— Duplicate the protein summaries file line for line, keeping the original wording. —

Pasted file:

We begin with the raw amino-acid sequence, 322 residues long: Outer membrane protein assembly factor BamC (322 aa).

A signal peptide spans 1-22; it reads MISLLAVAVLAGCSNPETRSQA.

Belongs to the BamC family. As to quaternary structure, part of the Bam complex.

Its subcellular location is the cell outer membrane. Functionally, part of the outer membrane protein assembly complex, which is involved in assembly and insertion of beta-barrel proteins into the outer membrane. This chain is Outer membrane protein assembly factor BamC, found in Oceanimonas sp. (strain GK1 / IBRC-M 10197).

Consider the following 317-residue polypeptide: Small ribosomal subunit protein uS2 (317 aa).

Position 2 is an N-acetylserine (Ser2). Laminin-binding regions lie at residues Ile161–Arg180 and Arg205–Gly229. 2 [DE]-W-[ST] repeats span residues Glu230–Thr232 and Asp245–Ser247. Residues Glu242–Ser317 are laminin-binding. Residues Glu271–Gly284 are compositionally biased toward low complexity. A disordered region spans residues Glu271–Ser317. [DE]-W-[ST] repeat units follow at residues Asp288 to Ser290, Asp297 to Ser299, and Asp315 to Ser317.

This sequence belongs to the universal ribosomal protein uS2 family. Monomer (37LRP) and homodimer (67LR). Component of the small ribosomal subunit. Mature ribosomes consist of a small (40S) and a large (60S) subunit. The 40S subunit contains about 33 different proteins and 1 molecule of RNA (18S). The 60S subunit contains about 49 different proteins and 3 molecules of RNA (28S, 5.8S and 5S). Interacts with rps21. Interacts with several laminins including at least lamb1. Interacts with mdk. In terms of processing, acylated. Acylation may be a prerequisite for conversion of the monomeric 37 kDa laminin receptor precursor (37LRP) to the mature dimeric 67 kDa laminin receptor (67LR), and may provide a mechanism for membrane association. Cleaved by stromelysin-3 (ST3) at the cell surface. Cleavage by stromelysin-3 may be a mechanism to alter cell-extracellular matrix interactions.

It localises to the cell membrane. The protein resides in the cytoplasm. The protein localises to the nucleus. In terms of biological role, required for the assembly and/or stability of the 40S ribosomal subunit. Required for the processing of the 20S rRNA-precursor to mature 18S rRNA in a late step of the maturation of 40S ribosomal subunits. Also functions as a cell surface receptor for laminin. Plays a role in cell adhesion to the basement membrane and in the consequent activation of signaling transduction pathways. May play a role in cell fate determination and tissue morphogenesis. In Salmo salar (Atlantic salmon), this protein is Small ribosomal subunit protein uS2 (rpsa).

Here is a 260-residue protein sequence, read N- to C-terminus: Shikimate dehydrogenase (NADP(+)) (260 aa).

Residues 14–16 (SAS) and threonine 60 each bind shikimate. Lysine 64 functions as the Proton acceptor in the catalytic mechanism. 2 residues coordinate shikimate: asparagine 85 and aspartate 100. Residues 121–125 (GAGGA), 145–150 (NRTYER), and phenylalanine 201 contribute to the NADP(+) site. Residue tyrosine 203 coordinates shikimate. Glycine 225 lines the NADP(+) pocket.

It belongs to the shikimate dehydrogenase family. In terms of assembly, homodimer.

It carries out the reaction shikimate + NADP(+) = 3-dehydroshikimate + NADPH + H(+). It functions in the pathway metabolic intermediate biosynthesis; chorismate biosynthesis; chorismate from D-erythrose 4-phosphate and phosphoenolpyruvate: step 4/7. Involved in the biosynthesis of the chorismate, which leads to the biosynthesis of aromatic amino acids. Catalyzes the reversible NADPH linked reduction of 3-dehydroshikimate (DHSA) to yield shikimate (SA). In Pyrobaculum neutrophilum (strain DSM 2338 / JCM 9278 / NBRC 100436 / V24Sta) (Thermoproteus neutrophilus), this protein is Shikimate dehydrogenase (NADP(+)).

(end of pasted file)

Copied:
We begin with the raw amino-acid sequence, 322 residues long: Outer membrane protein assembly factor BamC (322 aa).

A signal peptide spans 1-22; it reads MISLLAVAVLAGCSNPETRSQA.

Belongs to the BamC family. As to quaternary structure, part of the Bam complex.

Its subcellular location is the cell outer membrane. Functionally, part of the outer membrane protein assembly complex, which is involved in assembly and insertion of beta-barrel proteins into the outer membrane. This chain is Outer membrane protein assembly factor BamC, found in Oceanimonas sp. (strain GK1 / IBRC-M 10197).

Consider the following 317-residue polypeptide: Small ribosomal subunit protein uS2 (317 aa).

Position 2 is an N-acetylserine (Ser2). Laminin-binding regions lie at residues Ile161–Arg180 and Arg205–Gly229. 2 [DE]-W-[ST] repeats span residues Glu230–Thr232 and Asp245–Ser247. Residues Glu242–Ser317 are laminin-binding. Residues Glu271–Gly284 are compositionally biased toward low complexity. A disordered region spans residues Glu271–Ser317. [DE]-W-[ST] repeat units follow at residues Asp288 to Ser290, Asp297 to Ser299, and Asp315 to Ser317.

This sequence belongs to the universal ribosomal protein uS2 family. Monomer (37LRP) and homodimer (67LR). Component of the small ribosomal subunit. Mature ribosomes consist of a small (40S) and a large (60S) subunit. The 40S subunit contains about 33 different proteins and 1 molecule of RNA (18S). The 60S subunit contains about 49 different proteins and 3 molecules of RNA (28S, 5.8S and 5S). Interacts with rps21. Interacts with several laminins including at least lamb1. Interacts with mdk. In terms of processing, acylated. Acylation may be a prerequisite for conversion of the monomeric 37 kDa laminin receptor precursor (37LRP) to the mature dimeric 67 kDa laminin receptor (67LR), and may provide a mechanism for membrane association. Cleaved by stromelysin-3 (ST3) at the cell surface. Cleavage by stromelysin-3 may be a mechanism to alter cell-extracellular matrix interactions.

It localises to the cell membrane. The protein resides in the cytoplasm. The protein localises to the nucleus. In terms of biological role, required for the assembly and/or stability of the 40S ribosomal subunit. Required for the processing of the 20S rRNA-precursor to mature 18S rRNA in a late step of the maturation of 40S ribosomal subunits. Also functions as a cell surface receptor for laminin. Plays a role in cell adhesion to the basement membrane and in the consequent activation of signaling transduction pathways. May play a role in cell fate determination and tissue morphogenesis. In Salmo salar (Atlantic salmon), this protein is Small ribosomal subunit protein uS2 (rpsa).

Here is a 260-residue protein sequence, read N- to C-terminus: Shikimate dehydrogenase (NADP(+)) (260 aa).

Residues 14–16 (SAS) and threonine 60 each bind shikimate. Lysine 64 functions as the Proton acceptor in the catalytic mechanism. 2 residues coordinate shikimate: asparagine 85 and aspartate 100. Residues 121–125 (GAGGA), 145–150 (NRTYER), and phenylalanine 201 contribute to the NADP(+) site. Residue tyrosine 203 coordinates shikimate. Glycine 225 lines the NADP(+) pocket.

It belongs to the shikimate dehydrogenase family. In terms of assembly, homodimer.

It carries out the reaction shikimate + NADP(+) = 3-dehydroshikimate + NADPH + H(+). It functions in the pathway metabolic intermediate biosynthesis; chorismate biosynthesis; chorismate from D-erythrose 4-phosphate and phosphoenolpyruvate: step 4/7. Involved in the biosynthesis of the chorismate, which leads to the biosynthesis of aromatic amino acids. Catalyzes the reversible NADPH linked reduction of 3-dehydroshikimate (DHSA) to yield shikimate (SA). In Pyrobaculum neutrophilum (strain DSM 2338 / JCM 9278 / NBRC 100436 / V24Sta) (Thermoproteus neutrophilus), this protein is Shikimate dehydrogenase (NADP(+)).